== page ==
What WWE Can Learn From TNA’s Christian York

TNA wrestler Christian York, 35, proves that age is no factor in being a rising star America’s second largest wrestling...

Izzy Scrimshire

Contributor

christian york

TNA wrestler Christian York, 35, proves that age is no factor in being a rising star America’s second largest wrestling promotion. But will WWE ever be willing to hire older wrestlers as up-and-coming stars?

Back in November 2012, indy star York successfully passed his “Gut Check” trial on Impact Wrestling, winning himself a spot on the TNA roster. Following his signing, York was thrust straight into the X-Division title scene. Now, he is arguably one of the most over guys in the company.

The Virginia native’s success is a combination of technical ability and solid booking. Over the past weeks on Impact, York has proven himself in feuds with both older wrestlers (Rob Van Dam) and those with less experience (Kenny King). A friend of mine recently commented that watching York is like watching Bret Hart in his WWF days: you know he is good because he makes everyone else look good.

Gut Check judge Tazz really said it all in his evaluation speech, remarking, ‘You know what the “it” factor is, right? Well, in my opinion, you have it.’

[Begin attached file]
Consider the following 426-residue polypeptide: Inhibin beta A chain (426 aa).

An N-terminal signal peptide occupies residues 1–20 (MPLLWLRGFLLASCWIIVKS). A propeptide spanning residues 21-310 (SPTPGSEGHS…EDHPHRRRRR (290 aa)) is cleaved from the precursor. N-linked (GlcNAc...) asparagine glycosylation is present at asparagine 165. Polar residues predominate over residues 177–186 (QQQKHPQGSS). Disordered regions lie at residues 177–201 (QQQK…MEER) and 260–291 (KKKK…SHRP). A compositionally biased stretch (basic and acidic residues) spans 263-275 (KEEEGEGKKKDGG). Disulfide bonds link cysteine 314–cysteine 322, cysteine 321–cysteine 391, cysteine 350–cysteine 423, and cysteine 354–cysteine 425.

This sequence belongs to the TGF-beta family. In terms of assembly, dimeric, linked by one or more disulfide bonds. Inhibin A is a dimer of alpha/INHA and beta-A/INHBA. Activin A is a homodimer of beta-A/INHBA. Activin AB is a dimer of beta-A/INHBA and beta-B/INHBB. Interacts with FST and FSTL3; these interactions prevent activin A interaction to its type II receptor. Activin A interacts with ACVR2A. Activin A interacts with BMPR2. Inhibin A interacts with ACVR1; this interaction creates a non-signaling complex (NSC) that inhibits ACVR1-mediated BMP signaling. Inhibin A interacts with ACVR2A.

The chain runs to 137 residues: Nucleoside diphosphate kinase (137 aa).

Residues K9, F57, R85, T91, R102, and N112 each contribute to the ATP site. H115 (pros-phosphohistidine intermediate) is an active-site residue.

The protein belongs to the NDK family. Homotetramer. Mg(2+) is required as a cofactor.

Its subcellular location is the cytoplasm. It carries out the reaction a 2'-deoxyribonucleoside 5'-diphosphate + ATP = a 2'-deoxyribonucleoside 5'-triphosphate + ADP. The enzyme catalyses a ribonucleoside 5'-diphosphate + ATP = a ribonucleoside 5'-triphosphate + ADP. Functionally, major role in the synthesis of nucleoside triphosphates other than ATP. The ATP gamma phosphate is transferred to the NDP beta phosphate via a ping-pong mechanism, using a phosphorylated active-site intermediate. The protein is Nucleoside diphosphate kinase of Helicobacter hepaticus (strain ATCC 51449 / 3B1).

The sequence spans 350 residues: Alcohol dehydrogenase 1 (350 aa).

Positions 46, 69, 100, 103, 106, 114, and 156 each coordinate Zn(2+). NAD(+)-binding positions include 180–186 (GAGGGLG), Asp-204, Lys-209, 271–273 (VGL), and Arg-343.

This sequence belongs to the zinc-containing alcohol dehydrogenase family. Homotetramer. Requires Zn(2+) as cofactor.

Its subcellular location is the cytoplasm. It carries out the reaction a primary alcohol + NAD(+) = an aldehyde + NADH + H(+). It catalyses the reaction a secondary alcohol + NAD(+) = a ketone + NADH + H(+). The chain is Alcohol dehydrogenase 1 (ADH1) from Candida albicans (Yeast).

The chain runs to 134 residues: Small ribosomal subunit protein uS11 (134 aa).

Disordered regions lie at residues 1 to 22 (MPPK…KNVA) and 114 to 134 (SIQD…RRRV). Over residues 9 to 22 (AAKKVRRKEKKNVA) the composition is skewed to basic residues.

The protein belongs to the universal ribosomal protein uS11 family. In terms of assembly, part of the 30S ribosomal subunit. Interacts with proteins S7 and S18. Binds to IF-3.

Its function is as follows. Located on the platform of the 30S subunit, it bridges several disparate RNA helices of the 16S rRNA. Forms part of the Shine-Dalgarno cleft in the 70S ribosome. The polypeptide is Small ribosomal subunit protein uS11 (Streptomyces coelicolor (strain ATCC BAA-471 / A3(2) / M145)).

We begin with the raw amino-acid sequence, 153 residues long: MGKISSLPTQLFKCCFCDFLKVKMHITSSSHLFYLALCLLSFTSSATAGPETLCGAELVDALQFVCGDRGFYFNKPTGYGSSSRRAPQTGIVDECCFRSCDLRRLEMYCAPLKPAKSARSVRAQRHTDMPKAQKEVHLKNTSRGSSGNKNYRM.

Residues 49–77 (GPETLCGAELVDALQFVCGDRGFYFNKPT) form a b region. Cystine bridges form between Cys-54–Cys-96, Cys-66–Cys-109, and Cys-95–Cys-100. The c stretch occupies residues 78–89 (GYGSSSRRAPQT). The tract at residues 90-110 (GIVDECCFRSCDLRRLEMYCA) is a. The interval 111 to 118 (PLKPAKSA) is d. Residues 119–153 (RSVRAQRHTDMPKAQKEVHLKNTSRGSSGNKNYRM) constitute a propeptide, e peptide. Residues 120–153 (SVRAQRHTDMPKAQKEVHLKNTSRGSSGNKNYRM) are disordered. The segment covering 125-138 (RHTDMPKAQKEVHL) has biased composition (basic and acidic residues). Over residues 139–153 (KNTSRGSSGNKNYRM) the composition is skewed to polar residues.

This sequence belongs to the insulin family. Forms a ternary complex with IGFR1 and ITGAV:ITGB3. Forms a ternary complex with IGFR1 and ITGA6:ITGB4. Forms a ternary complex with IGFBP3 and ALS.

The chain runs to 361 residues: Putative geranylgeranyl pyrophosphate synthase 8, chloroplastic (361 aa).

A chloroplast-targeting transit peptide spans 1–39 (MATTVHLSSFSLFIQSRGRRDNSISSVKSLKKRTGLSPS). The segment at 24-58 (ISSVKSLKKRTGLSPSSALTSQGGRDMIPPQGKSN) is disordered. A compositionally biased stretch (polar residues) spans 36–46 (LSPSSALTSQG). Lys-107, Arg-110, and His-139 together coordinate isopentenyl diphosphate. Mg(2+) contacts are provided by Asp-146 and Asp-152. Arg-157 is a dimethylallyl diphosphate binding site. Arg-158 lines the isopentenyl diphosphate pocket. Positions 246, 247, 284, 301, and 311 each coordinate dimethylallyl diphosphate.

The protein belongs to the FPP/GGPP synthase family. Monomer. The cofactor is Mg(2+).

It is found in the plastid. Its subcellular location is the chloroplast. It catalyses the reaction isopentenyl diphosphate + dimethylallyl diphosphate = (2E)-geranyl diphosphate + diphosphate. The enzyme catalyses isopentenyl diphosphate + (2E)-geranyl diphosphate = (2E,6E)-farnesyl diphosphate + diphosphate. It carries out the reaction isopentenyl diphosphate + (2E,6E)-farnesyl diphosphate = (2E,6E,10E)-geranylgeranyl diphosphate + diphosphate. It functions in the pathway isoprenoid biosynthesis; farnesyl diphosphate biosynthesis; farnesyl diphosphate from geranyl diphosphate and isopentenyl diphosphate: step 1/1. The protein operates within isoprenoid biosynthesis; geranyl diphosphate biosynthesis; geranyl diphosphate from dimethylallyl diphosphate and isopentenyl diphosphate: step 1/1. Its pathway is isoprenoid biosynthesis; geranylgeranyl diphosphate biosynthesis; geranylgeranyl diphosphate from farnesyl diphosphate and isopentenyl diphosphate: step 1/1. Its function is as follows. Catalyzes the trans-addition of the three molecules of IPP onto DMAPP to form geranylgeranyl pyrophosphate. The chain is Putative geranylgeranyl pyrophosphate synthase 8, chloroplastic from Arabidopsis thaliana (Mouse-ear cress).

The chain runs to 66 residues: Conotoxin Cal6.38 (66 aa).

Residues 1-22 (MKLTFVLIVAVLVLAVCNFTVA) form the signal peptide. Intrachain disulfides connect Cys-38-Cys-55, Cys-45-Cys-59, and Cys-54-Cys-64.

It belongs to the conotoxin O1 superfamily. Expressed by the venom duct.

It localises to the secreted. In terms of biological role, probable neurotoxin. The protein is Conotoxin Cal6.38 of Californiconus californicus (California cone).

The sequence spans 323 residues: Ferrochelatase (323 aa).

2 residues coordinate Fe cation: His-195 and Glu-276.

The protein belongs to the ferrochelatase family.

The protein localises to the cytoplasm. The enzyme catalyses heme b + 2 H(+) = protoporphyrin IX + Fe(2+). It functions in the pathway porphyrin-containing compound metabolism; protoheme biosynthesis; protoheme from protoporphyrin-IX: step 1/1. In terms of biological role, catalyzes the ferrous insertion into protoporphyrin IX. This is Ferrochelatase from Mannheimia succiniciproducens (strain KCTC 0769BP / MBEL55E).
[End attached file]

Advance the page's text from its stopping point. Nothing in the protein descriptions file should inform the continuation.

We are constantly being told that promoters and talent scouts are on the look-out for the next “big star” in professional wrestling. However, it appears the No. 1 promotion in North America – WWE – is ignoring some of the best talent in the independent scene because they are no longer in their 20s.

For TNA fans, this is only a good thing as it means the Tennessee-based company is getting their hands on more experienced wrestlers like York. However, for WWE devotees like myself – who had to sit through Kaitlyn and Maxine’s infamous bout in 2010 – this ethos is frankly frustrating.

York’s double appearance at TNA’s latest PPV event in Orlando shows that they are willing to make an investment in their new cruiserweight star, however it’s hard to imagine Triple H doing the same in WWE.

As Paul Heyman points out in this AOL interview, there is a benefit to hiring 21 year-olds and moulding them into the stars of tomorrow. (If you check out WWE’s excellent developmental show NXT, you can see these 21 year-olds in action.) Nevertheless, the company should not be ignoring the older talent in the independent scene. The same goes for former WWE wrestlers.

It was reported recently that WWE had “no interest” in Samoa Joe, 33. Similar comments have been made about Colt Cabana, 32. These are arguably two of the most technically proficient and popular wrestlers in the US.

It worked second time round for the American Dragon Brian Danielson. It’s working in TNA with York. So, will WWE ever be willing to hire some real veterans?

Let us know what you think in the comments below.